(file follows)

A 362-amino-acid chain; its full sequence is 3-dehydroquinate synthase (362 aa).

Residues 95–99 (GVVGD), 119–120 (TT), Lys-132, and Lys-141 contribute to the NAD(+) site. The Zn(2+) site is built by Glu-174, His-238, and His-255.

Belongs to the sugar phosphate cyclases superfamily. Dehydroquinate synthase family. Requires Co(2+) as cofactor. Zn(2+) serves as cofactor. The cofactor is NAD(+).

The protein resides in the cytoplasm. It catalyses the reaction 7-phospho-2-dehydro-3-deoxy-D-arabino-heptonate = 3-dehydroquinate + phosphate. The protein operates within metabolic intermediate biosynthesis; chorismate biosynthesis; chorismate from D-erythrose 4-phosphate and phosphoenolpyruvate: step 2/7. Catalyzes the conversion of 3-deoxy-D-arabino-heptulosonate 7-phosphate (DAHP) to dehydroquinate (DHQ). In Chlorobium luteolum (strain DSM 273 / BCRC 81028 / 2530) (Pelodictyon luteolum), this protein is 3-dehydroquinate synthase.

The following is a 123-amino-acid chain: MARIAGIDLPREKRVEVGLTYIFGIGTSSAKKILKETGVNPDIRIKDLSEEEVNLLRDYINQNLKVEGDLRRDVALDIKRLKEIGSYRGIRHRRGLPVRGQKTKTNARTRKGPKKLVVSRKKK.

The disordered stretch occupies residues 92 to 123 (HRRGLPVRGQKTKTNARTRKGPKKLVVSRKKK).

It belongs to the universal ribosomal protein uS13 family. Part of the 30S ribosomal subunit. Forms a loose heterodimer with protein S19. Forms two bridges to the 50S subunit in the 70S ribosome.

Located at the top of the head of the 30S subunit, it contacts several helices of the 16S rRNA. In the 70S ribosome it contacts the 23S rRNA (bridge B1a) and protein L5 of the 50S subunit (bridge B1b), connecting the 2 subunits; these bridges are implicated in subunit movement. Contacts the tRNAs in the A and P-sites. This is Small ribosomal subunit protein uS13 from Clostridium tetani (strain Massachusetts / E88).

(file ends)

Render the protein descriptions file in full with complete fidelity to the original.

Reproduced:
A 362-amino-acid chain; its full sequence is 3-dehydroquinate synthase (362 aa).

Residues 95–99 (GVVGD), 119–120 (TT), Lys-132, and Lys-141 contribute to the NAD(+) site. The Zn(2+) site is built by Glu-174, His-238, and His-255.

Belongs to the sugar phosphate cyclases superfamily. Dehydroquinate synthase family. Requires Co(2+) as cofactor. Zn(2+) serves as cofactor. The cofactor is NAD(+).

The protein resides in the cytoplasm. It catalyses the reaction 7-phospho-2-dehydro-3-deoxy-D-arabino-heptonate = 3-dehydroquinate + phosphate. The protein operates within metabolic intermediate biosynthesis; chorismate biosynthesis; chorismate from D-erythrose 4-phosphate and phosphoenolpyruvate: step 2/7. Catalyzes the conversion of 3-deoxy-D-arabino-heptulosonate 7-phosphate (DAHP) to dehydroquinate (DHQ). In Chlorobium luteolum (strain DSM 273 / BCRC 81028 / 2530) (Pelodictyon luteolum), this protein is 3-dehydroquinate synthase.

The following is a 123-amino-acid chain: MARIAGIDLPREKRVEVGLTYIFGIGTSSAKKILKETGVNPDIRIKDLSEEEVNLLRDYINQNLKVEGDLRRDVALDIKRLKEIGSYRGIRHRRGLPVRGQKTKTNARTRKGPKKLVVSRKKK.

The disordered stretch occupies residues 92 to 123 (HRRGLPVRGQKTKTNARTRKGPKKLVVSRKKK).

It belongs to the universal ribosomal protein uS13 family. Part of the 30S ribosomal subunit. Forms a loose heterodimer with protein S19. Forms two bridges to the 50S subunit in the 70S ribosome.

Located at the top of the head of the 30S subunit, it contacts several helices of the 16S rRNA. In the 70S ribosome it contacts the 23S rRNA (bridge B1a) and protein L5 of the 50S subunit (bridge B1b), connecting the 2 subunits; these bridges are implicated in subunit movement. Contacts the tRNAs in the A and P-sites. This is Small ribosomal subunit protein uS13 from Clostridium tetani (strain Massachusetts / E88).